Tip #15: ERP Change Management Plan | Six-Stage Surgical Approach
One of the biggest hurdles – and arguably the biggest hurdle – in any ERP implementation project is meeting the people challenge. It is a multidimensional issue that oftentimes requires new job descriptions and new people. Also, it often calls for a redrafting of the organizational chart. At the end of an ERP implementation project, your employees may find themselves working with new people, reporting to different managers and, in some cases, calling a new facility “home”.
Transitioning employees to the organization’s new state is complex. Time and geographic project constraints magnify this complexity. For example, one of our clients will soon be implementing ERP at four North American facilities, seven North American satellite offices, and one China-based facility. The employees in two of the major facilities have never worked on a modern-day ERP system and, as a result, require significant training. Notwithstanding these constraints, all training must be completed before the company cuts over to the new system in 2011. In this case – and in all cases – effective change management will largely depend on execution of a well-conceived change management plan.
The ERP change management plan should provide a detailed, actionable roadmap to the desired future state. We advocate a planning approach similar to the one used for business process mapping. Specifically, the change management plan should be based on an analysis of the gaps between the “As Is” and “To Be” environments. Given time, cost and geographic constraints, the path to change should also be the shortest, most surgically-precise path. A change management plan should contain, at a minimum, the following 6 components:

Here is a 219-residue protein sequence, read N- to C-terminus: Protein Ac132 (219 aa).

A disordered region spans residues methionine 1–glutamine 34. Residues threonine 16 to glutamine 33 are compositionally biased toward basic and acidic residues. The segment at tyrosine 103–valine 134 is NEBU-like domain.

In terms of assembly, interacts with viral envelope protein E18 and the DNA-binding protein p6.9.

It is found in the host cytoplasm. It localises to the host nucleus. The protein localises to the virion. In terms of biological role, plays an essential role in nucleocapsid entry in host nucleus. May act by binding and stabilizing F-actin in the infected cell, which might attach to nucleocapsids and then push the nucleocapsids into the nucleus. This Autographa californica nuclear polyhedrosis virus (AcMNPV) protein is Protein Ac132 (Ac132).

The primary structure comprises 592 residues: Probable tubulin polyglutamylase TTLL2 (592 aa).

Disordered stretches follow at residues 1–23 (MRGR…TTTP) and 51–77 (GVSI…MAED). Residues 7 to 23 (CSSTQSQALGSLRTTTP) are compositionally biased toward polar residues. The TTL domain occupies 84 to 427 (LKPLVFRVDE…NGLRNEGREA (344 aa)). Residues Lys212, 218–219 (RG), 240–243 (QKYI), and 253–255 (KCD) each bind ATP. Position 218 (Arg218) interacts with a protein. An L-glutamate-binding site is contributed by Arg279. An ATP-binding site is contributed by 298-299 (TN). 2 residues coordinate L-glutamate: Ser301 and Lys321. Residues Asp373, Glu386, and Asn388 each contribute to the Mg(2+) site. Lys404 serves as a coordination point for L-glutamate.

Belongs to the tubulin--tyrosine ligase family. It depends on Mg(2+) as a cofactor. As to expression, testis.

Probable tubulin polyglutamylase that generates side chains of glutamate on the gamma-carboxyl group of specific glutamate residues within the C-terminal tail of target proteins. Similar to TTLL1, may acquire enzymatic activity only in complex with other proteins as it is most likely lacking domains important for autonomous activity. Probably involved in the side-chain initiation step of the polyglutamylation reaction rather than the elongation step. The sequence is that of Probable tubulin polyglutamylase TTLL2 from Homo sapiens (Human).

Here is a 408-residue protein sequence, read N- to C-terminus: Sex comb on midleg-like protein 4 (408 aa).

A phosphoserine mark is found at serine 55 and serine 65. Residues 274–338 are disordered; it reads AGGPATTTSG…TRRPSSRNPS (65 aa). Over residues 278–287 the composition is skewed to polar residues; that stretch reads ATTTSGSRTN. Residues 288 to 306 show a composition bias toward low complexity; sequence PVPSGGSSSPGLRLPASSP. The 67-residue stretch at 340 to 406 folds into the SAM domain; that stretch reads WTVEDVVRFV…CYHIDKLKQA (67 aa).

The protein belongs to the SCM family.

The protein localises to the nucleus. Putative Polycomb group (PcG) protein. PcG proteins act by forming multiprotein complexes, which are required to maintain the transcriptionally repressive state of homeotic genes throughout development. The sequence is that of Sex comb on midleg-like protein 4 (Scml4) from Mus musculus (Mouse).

- Part 1 Gap Analysis – Analyse “As Is” to “To Be” gaps in skills, jobs, structures and personnel
- Part 2 Job Assignment – Assign individuals to the “To Be” jobs
- Part 3 H.R. Alignment – Create new job descriptions, plan employee transitions and begin the recruitment process.
- Part 4 Communications Plan – Develop a plan to notify existing employees of changes and provide them with a forum to communicate feedback. Develop a plan to broadcast recruitment needs.
- Part 5 Training Strategy and Budgets – Determine whether training is to be delivered using in-house or outsourced resources. Consider geographic, time and other physical constraints. Budget costs, including those relating to materials, time and travel costs.
- Part 6 End-User Training Programs – Draft fulsome participant lists, training schedules, training plans and training effectiveness assessment reports.
At this point, your organization has mapped how it intends to transition to its future “To Be” environment, from both the process and people perspectives. You are now ready to have your project teams move onto the next project phase: the walkthroughs.
In next week’s ERP implementation tip, I will offer tips on how to lead the walkthroughs – the phase during which the core team members demonstrate how their respective departments intend to use the software.
Remember: if you have any questions about your ERP project, feel free to contact our ERP experts – they’ll be happy to help.
Good luck with your ERP implementation projects!
In this series of weekly ERP project management tips, we walk you through an ERP implementation project using Pemeco’s “Milestone Deliverables” project management methodology.
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